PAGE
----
Elantra quality first
Hyundai found class in 2006, writesGRAHAMSMITH
HYUNDAI has thrown off the cheap-and-cheerful tag it wore when it arrived here in the 1980s. It had to, mind you, because no car company could survive longterm if all it did was build cars that were little more than whitegoods on wheels.
For most people, even those with only a passing interest in them, cars are an emotional purchase and Hyundai eventually had to move beyond its dollar-driven positioning and appeal to those who wanted a better drive than the company was initially offering.
Enter models such as the Sonata and, in 2006, the HD Elantra, the latest variant on Hyundai’s small-car theme. It would once have been defined by its sticker price but, though the price was sharp, it offered more. 1990s, but when the HD model was launched it was regarded as a real challenger to such small-car leaders as the Toyota Corolla, Honda Civic and Nissan Tiida.
Scanning the specifications showed it was no pretender in the class; it really did match up against the Japanese cars.
Importantly, Hyundai was ticking boxes with all manner of motoring bodies, from NCAP for its safety performance to JD Power for its quality and reliability.
They were all signs the brand had matured enough to be trusted, that it was no longer just a builder of disposable cars.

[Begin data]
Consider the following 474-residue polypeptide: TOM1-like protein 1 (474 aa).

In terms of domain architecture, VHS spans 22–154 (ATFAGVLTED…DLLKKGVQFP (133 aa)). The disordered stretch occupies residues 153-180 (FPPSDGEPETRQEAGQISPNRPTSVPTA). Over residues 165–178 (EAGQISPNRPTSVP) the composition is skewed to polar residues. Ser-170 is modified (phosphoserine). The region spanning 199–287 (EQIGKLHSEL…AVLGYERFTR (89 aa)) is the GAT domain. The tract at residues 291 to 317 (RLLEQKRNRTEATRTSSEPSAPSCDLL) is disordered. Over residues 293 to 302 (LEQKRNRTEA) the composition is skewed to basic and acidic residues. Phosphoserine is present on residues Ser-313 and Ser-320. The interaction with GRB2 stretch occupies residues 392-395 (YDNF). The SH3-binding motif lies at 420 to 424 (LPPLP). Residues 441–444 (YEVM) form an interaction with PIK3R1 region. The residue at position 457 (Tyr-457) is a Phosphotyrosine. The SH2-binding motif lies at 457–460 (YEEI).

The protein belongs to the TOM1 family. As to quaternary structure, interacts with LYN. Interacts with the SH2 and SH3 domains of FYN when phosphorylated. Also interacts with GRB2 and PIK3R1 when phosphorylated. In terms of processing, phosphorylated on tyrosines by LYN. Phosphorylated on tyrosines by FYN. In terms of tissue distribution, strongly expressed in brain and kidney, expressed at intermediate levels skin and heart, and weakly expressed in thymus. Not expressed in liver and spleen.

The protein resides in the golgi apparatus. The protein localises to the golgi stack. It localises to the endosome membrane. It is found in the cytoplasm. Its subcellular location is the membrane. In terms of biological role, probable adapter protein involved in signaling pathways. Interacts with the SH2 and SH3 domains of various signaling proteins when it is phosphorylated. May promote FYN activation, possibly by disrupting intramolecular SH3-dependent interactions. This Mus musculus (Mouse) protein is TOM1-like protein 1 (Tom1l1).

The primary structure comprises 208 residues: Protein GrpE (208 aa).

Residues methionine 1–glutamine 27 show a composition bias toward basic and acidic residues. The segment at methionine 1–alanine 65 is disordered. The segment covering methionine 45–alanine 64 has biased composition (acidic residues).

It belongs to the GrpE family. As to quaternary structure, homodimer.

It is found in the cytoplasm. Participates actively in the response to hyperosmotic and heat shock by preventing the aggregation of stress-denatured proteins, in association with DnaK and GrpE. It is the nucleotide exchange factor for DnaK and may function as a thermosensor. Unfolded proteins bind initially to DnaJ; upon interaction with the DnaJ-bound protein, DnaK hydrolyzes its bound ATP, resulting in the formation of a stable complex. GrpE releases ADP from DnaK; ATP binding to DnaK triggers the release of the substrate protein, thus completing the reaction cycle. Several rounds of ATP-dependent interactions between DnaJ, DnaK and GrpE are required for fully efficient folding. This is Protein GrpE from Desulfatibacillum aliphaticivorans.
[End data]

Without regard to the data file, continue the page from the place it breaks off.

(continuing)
The Elantra was a small, frontwheel-drive four-door sedan with contemporary looks inside and out, an updated and fuel-efficient 2-litre engine and loads of standard safety features.
It no longer looked cheap and the quality was clear everywhere, from interior fit to paint finish.
The HD range was made up of four models — the SX, SLX, Elite and auto-only Elite S.
Power was provided by a responsive and economical 2-litre four- cylinder engine boasting performance peaks of 105kW at 6000 revs and 186Nm at 4600 revs.
Buyers could choose between a five-speed manual gearbox and a four-speed auto.
It looked the goods, but the drive was somewhat underwhelming. The steering was rubbery, the handling less than impressive, the ride average and the manual gearshift imprecise.
All models were quite well equipped, even the entry-level model came standard with anti-skid brakes, airconditioning, power windows and mirrors, an alarm and dual front airbags.
Move up the range to the Elite S topper and you drove away with leather, alloys and a sunroof. PAY $13,000-$18,000 for a base SX, add $1500 for an SLX, $3000 for an Elite or $4000 for an Elite S. HYUNDAI has worked hard to rid itself of the cheerfully cheap label and the result is better build quality and much-improved reliability over- all. Few problems are reported to carsGuide and that suggests owners are satisfied with their cars.
Make the usual checks for shonky crash repairs, poor panel fit and colour mismatching. Ask vendors for a service record. ANCAP rated the Elantra at three stars, average for a car of this safetyconscious era. All models have dual front airbags and anti-skid brakes; the SX also had side front airbags, and the Elite had head airbags and electronic stability control. THE Elantra’s engine is a sweetrunning unit with good performance for the class, but importantly it also returns good economy. Expect 7-8 litres for 100km on average around town. A RELIABLE and affordable small car that’s worth a look.